Filed under: Writing.
The American Heritage English Dictionary says it’s two words: “light bulb.”
Random House Webster’s Unabridged Dictionary says it’s two words: “light bulb.”
But Merriam-Webster’s Collegiate Dictionary says it’s one word: “lightbulb.”
When a book is being copyedited, the copyeditor must specify which dictionary he or she is conforming to, unless (a) the publisher specifies one, or (b) the author specifies one. But regardless of who chooses it, all spellings in a given book are supposed to conform to a single dictionary’s usage (and, yes, I know: Emerson was probably right when he said, “A foolish consistency is the hobgoblin of little minds”).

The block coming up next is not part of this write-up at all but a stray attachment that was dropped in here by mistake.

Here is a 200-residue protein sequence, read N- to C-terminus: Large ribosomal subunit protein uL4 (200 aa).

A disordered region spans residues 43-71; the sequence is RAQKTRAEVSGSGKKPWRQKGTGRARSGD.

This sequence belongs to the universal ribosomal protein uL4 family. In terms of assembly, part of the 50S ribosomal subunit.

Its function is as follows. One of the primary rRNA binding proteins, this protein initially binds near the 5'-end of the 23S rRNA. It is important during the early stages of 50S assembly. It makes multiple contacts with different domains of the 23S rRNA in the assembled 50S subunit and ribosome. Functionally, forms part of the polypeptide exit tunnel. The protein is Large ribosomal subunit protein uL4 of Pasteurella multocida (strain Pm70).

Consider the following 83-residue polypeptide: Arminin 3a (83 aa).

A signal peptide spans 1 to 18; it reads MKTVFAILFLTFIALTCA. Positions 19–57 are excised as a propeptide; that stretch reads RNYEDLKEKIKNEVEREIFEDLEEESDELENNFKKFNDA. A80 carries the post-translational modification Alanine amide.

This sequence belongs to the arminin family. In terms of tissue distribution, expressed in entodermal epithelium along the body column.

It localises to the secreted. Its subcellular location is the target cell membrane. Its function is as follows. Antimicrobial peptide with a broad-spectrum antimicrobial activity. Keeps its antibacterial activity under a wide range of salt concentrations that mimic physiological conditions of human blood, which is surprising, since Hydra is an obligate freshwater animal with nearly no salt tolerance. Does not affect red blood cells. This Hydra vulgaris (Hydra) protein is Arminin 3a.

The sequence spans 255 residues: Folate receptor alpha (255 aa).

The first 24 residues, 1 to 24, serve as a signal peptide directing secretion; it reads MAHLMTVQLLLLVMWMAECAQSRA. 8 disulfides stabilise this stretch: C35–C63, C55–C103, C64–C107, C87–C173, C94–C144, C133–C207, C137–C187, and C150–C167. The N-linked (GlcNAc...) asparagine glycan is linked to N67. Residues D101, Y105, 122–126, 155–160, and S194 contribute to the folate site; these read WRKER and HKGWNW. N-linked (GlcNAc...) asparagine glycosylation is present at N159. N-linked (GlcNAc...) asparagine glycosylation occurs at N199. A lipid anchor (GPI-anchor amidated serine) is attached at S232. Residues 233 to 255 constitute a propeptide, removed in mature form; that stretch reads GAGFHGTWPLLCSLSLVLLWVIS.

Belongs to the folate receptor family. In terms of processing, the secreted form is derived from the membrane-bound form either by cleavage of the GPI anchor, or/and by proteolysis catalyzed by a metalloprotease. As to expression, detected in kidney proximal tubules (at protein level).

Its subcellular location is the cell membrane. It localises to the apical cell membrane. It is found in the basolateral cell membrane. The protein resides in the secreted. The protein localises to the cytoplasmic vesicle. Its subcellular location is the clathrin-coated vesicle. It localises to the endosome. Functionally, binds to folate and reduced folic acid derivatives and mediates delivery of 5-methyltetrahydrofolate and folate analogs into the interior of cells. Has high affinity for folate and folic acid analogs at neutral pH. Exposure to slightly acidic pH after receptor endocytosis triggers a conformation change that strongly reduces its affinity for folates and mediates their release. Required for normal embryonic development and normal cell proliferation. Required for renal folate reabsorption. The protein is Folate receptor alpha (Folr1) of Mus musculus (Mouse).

I always specify in my notes to the copyeditor the one I’m using, and when I was at Tor I got into the habit of specifying Merriam-Webster’s Collegiate Dictionary (first the 10th edition, now the 11th, known in the trade as Web 10 and Web 11 respectively), which was that publisher’s preference, and I’ve carried that over to the WWW trilogy.
And so in Watch, the one and only reference to an incandescent lighting device is going to be spelled as a single word (even though it looks wrong to me). But, man, you’d think we’d have no ambiguity about such a common term at this late date!